The reason is actually quite simple and obvious as soon as you think about it. When doing link aggregation all the path down between two nodes each node has a independently working frame distributor (the thingy on the sending switch that distributes the load). Each one is calculating it’s own load distribution decision. Now lets step back and think about an example: Let’s assume you have 4 buckets with 10 litres of water. Each bucket can hold exactly this 10 litres of water. Now you redistribute that water on four new buckets. The first bucket gets 10 litres. the second one as well. Out of some reasons the third bucket just get 8 litres. So you have 12 litres for the fourth bucket. You just get 10 into the bucket and perhaps you have a little buffer bucket at the point you redistribute the water in the buckets, however when this one is full, you spill water.
In our network the discarded frames are the spilled water. Okay, the analogy doesn’t fit completely but over all it should hold the water ;)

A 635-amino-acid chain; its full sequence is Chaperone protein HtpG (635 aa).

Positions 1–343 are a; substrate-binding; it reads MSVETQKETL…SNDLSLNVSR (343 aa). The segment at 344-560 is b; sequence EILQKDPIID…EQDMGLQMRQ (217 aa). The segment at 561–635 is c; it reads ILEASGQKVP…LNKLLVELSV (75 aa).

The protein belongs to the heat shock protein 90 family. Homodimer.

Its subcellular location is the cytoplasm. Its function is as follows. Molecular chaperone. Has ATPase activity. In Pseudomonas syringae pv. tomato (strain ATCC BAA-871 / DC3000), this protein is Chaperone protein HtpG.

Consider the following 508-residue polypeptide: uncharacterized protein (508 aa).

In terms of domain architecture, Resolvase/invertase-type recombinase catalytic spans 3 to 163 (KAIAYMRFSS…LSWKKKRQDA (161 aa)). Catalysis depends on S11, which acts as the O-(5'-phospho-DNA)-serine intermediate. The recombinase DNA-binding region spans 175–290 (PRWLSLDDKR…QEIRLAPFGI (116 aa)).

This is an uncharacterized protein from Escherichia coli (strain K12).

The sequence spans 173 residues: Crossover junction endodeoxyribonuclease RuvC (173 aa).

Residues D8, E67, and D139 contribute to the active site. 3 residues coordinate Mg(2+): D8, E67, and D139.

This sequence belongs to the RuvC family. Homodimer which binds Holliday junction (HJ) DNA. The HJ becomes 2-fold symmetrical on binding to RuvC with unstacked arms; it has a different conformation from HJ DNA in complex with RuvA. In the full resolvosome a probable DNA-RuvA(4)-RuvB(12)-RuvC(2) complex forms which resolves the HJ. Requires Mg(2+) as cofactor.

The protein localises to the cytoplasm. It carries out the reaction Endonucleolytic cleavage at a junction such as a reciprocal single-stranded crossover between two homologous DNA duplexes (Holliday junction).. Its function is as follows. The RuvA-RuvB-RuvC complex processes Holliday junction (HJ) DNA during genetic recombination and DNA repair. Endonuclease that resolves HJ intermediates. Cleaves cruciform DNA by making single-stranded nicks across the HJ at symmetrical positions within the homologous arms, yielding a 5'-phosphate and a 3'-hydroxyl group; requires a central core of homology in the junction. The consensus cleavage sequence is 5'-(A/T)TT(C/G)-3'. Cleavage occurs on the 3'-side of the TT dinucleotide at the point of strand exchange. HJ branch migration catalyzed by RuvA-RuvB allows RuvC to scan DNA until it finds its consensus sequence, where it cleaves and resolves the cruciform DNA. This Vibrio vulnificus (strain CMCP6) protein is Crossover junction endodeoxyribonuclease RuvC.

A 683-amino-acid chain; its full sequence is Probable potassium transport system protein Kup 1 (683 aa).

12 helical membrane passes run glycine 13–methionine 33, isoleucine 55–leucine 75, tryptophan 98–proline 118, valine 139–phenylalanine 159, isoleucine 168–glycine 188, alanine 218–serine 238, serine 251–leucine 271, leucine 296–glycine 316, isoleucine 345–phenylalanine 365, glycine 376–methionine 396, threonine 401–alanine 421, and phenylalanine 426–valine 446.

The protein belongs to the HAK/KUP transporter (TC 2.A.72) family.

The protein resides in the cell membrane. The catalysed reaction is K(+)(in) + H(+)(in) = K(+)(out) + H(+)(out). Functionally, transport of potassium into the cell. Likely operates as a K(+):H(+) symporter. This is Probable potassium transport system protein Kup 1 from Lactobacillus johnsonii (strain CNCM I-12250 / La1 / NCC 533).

It can happen when you load the lines to the max and the load distribution isn’t equal on the ingress and the egress side . When your link aggregation distribution mechanism is very good (like almost absolutely equal distribution) and the next distribution algorithm is very bad at this (like totally skewed to one interface) the probability is high, that you overload one channel. What’s the consequence of it? When doing LACP near the aggregated line speed of all channels ensure that the distribution mechanism on the all components on the path between your two nodes is as similar as possible. Using L4,L3,L2 (load distribution based on port numbers, ip numbers and mac addresses) as the link aggregation on the server and doing just L2 distribution (load balancing just based on mac addresses) on the switch will very likely lead to a situation where the combination of all conversations will be distributed onto several interfaces to the switch and thus will likely lead to a traffic stream between two servers that is bigger than just interface. But the L2 distribution will try to egress all this packets on only one interface. Trying to push in 40 GBit/s into a switch and just allowing 10 GBit/s to flow out, will at first overwhelm the buffers in the switch and than lead to discarded packets. So the basic tip is: Keep the load distribution algorithms with load balancing as similar as possible. On the other hand: I tend to plan link aggregations with one interface more than needed. So at first i have still enough bandwidth, when one interface fails and at second i have some additional headroom on the lines as the complete traffic is distributed about more interfaces than necessary.